Uinta-Wasatch-Cache National Forest and the State of Utah Division of Parks and Recreation recently announced the completion and opening of a new ATV connector trail in Utah County.
“This is fantastic and we are so excited to have this open and useful to anyone who wants to use it,” said Dale Bartholomew, recreation trails specialists with the Utah Division of Parks and Recreation.
The new trail is the culmination of a project that started as a proposal from the Public Lands Equal Access Alliance, which was proposed several years ago. On June 7, it opened to the public.
Trail construction was conducted during a two-week period in mid-May by the Uinta-Wasatch-Cache National Forest and Utah State Parks and Recreation OHV Program, using trail dozers. Seven students assisted in the making of the connector trail. The students wanted to be certified to use a trail dozer, also know as a trail cat.
“These students were so helpful and each drove the trail cat for three hours to assist in the process,” Bartholomew said.
A volunteer day was held on June 1, which is National Trails Day, to complete some minor brushing and rock removal on the trail.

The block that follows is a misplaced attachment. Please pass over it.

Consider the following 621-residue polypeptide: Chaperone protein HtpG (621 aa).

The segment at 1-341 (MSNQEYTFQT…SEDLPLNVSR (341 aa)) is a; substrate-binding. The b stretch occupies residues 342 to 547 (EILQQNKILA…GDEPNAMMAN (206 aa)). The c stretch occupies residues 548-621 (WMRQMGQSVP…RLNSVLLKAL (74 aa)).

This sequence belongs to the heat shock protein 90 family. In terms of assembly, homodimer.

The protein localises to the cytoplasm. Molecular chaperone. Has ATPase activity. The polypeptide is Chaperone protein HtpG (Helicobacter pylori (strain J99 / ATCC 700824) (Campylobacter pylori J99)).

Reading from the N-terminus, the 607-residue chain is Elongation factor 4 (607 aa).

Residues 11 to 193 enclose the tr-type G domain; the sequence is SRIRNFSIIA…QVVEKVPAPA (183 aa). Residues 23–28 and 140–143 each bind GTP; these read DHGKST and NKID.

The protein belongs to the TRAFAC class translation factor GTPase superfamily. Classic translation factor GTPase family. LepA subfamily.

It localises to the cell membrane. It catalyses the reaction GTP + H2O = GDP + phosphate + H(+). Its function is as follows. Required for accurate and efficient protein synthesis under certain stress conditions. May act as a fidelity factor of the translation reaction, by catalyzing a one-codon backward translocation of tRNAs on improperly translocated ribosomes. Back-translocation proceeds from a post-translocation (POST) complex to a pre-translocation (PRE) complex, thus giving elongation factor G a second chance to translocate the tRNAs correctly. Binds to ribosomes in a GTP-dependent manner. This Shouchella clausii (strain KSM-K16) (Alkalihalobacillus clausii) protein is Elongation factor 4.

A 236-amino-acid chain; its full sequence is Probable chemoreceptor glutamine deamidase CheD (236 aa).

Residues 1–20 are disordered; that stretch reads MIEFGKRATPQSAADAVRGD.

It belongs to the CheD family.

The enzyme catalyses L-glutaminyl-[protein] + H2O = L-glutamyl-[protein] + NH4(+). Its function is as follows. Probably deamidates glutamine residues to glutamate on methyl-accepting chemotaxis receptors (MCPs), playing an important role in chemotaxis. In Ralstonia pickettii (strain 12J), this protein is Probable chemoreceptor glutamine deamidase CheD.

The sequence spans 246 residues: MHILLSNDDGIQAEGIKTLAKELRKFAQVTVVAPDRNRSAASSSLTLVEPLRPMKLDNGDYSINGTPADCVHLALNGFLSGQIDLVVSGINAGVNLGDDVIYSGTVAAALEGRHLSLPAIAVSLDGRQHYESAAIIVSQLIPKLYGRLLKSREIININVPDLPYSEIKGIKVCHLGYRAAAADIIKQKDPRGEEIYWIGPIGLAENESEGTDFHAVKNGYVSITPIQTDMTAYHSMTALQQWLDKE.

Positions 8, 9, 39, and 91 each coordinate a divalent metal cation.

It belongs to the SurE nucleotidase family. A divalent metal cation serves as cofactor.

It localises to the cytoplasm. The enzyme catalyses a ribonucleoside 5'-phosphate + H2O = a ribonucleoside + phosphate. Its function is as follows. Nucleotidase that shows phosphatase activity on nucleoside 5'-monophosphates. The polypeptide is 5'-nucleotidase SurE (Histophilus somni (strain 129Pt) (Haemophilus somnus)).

The Sheep Creek Connector Trail is located at the bottom of Sheep Creek Canyon just off State Highway 6. The trail starts at the junction of Highway 6 and Sheep Creek Road also known as FS Road 051 and travels up the canyon on the west side of Sheep Creek Road to the Unicorn Ridge Campground at the intersection of Sheep Creek Road and Indian Creek Road also known as FS Road 042. This trail is a key connector for ATVs up to 50 feet and OHM non-street legal machines and allows people to connect the Monks Hollow-Teat Mountain trail system via Forest Road 070, Teat Mountain, to the Strawberry trail system and then to the Manti La-Sal National Forest.
“This connector trail now makes it possible for a person on a non-street legal ATV to start at Daniels Summit on the Strawberry trail system and go all the way to the Arizona border to the south, to Nevada on the west and to Colorado on the east,” Bartholomew said.
At the top of this six-and-a-half mile trail is a flat area available for anyone who wants to camp. With only six camp spots, patrons can also use the parking lot at the beginning of the trail to set up a campsite if the upper ones are taken.
“A lot of hard work was put into this project,” said Duane Resare, recreation manager for Spanish Fork’s Forest Service ranger district. “We are so glad that it will provide more area for those who enjoy ATVs and the connector trail will help them have a great experience.”
The trail will be closed during the winter due to the snow but otherwise is open for public use. When the snow melts away it reopens for use. For more information visit www.fs.usda.gov.